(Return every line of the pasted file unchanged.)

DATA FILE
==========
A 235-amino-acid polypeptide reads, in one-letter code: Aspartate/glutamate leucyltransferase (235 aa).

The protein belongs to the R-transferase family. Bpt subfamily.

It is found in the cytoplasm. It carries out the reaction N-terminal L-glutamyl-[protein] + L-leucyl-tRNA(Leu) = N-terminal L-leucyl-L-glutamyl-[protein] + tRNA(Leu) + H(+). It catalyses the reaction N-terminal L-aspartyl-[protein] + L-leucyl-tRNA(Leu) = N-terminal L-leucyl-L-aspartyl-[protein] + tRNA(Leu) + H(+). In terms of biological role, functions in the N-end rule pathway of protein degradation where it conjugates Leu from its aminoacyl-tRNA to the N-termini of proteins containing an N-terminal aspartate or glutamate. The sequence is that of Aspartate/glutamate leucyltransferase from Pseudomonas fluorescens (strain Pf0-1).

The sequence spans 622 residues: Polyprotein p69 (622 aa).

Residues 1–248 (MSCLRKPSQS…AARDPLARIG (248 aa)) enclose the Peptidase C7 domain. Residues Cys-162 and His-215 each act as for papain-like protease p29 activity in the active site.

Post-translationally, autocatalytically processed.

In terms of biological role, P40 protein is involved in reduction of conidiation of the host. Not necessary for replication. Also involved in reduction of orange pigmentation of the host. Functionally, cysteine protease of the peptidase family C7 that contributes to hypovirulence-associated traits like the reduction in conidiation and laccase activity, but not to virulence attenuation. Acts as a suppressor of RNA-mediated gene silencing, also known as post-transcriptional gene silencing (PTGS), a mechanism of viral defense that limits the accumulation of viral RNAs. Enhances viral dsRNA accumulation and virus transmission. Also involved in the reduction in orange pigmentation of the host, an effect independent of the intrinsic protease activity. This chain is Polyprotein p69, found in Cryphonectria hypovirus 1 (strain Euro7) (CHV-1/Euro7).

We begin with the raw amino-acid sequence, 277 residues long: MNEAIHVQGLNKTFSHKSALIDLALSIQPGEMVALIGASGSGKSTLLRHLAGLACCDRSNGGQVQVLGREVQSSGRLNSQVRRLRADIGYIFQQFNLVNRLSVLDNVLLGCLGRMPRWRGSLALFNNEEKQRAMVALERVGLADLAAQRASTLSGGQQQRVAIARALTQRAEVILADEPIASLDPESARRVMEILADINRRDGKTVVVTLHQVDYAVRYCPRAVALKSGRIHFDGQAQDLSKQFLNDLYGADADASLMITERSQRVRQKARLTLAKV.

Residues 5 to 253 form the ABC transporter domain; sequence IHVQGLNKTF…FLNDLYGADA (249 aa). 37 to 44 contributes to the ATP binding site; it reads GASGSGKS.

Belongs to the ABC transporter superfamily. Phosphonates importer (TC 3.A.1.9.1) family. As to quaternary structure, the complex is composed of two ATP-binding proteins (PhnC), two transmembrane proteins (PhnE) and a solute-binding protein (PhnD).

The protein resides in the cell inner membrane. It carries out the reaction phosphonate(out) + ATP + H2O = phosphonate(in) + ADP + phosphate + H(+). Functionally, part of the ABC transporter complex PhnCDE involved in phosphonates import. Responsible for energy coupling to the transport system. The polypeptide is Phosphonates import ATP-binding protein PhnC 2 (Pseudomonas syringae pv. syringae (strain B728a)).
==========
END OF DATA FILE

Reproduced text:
A 235-amino-acid polypeptide reads, in one-letter code: Aspartate/glutamate leucyltransferase (235 aa).

The protein belongs to the R-transferase family. Bpt subfamily.

It is found in the cytoplasm. It carries out the reaction N-terminal L-glutamyl-[protein] + L-leucyl-tRNA(Leu) = N-terminal L-leucyl-L-glutamyl-[protein] + tRNA(Leu) + H(+). It catalyses the reaction N-terminal L-aspartyl-[protein] + L-leucyl-tRNA(Leu) = N-terminal L-leucyl-L-aspartyl-[protein] + tRNA(Leu) + H(+). In terms of biological role, functions in the N-end rule pathway of protein degradation where it conjugates Leu from its aminoacyl-tRNA to the N-termini of proteins containing an N-terminal aspartate or glutamate. The sequence is that of Aspartate/glutamate leucyltransferase from Pseudomonas fluorescens (strain Pf0-1).

The sequence spans 622 residues: Polyprotein p69 (622 aa).

Residues 1–248 (MSCLRKPSQS…AARDPLARIG (248 aa)) enclose the Peptidase C7 domain. Residues Cys-162 and His-215 each act as for papain-like protease p29 activity in the active site.

Post-translationally, autocatalytically processed.

In terms of biological role, P40 protein is involved in reduction of conidiation of the host. Not necessary for replication. Also involved in reduction of orange pigmentation of the host. Functionally, cysteine protease of the peptidase family C7 that contributes to hypovirulence-associated traits like the reduction in conidiation and laccase activity, but not to virulence attenuation. Acts as a suppressor of RNA-mediated gene silencing, also known as post-transcriptional gene silencing (PTGS), a mechanism of viral defense that limits the accumulation of viral RNAs. Enhances viral dsRNA accumulation and virus transmission. Also involved in the reduction in orange pigmentation of the host, an effect independent of the intrinsic protease activity. This chain is Polyprotein p69, found in Cryphonectria hypovirus 1 (strain Euro7) (CHV-1/Euro7).

We begin with the raw amino-acid sequence, 277 residues long: MNEAIHVQGLNKTFSHKSALIDLALSIQPGEMVALIGASGSGKSTLLRHLAGLACCDRSNGGQVQVLGREVQSSGRLNSQVRRLRADIGYIFQQFNLVNRLSVLDNVLLGCLGRMPRWRGSLALFNNEEKQRAMVALERVGLADLAAQRASTLSGGQQQRVAIARALTQRAEVILADEPIASLDPESARRVMEILADINRRDGKTVVVTLHQVDYAVRYCPRAVALKSGRIHFDGQAQDLSKQFLNDLYGADADASLMITERSQRVRQKARLTLAKV.

Residues 5 to 253 form the ABC transporter domain; sequence IHVQGLNKTF…FLNDLYGADA (249 aa). 37 to 44 contributes to the ATP binding site; it reads GASGSGKS.

Belongs to the ABC transporter superfamily. Phosphonates importer (TC 3.A.1.9.1) family. As to quaternary structure, the complex is composed of two ATP-binding proteins (PhnC), two transmembrane proteins (PhnE) and a solute-binding protein (PhnD).

The protein resides in the cell inner membrane. It carries out the reaction phosphonate(out) + ATP + H2O = phosphonate(in) + ADP + phosphate + H(+). Functionally, part of the ABC transporter complex PhnCDE involved in phosphonates import. Responsible for energy coupling to the transport system. The polypeptide is Phosphonates import ATP-binding protein PhnC 2 (Pseudomonas syringae pv. syringae (strain B728a)).